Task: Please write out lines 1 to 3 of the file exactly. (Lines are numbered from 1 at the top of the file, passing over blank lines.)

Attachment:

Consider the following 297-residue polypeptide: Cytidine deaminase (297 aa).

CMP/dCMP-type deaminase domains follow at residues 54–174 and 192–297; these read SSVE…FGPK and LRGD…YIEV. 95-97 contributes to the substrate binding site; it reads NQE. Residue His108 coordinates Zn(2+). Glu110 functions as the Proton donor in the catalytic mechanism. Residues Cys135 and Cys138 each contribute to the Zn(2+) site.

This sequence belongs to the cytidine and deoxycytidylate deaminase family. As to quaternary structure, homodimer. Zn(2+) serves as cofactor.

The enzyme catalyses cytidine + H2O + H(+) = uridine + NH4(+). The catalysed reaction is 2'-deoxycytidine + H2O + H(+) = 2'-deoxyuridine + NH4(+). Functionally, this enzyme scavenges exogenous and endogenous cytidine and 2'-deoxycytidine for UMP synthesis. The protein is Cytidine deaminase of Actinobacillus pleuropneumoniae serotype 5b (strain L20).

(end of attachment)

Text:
Consider the following 297-residue polypeptide: Cytidine deaminase (297 aa).

CMP/dCMP-type deaminase domains follow at residues 54–174 and 192–297; these read SSVE…FGPK and LRGD…YIEV. 95-97 contributes to the substrate binding site; it reads NQE. Residue His108 coordinates Zn(2+). Glu110 functions as the Proton donor in the catalytic mechanism. Residues Cys135 and Cys138 each contribute to the Zn(2+) site.

This sequence belongs to the cytidine and deoxycytidylate deaminase family. As to quaternary structure, homodimer. Zn(2+) serves as cofactor.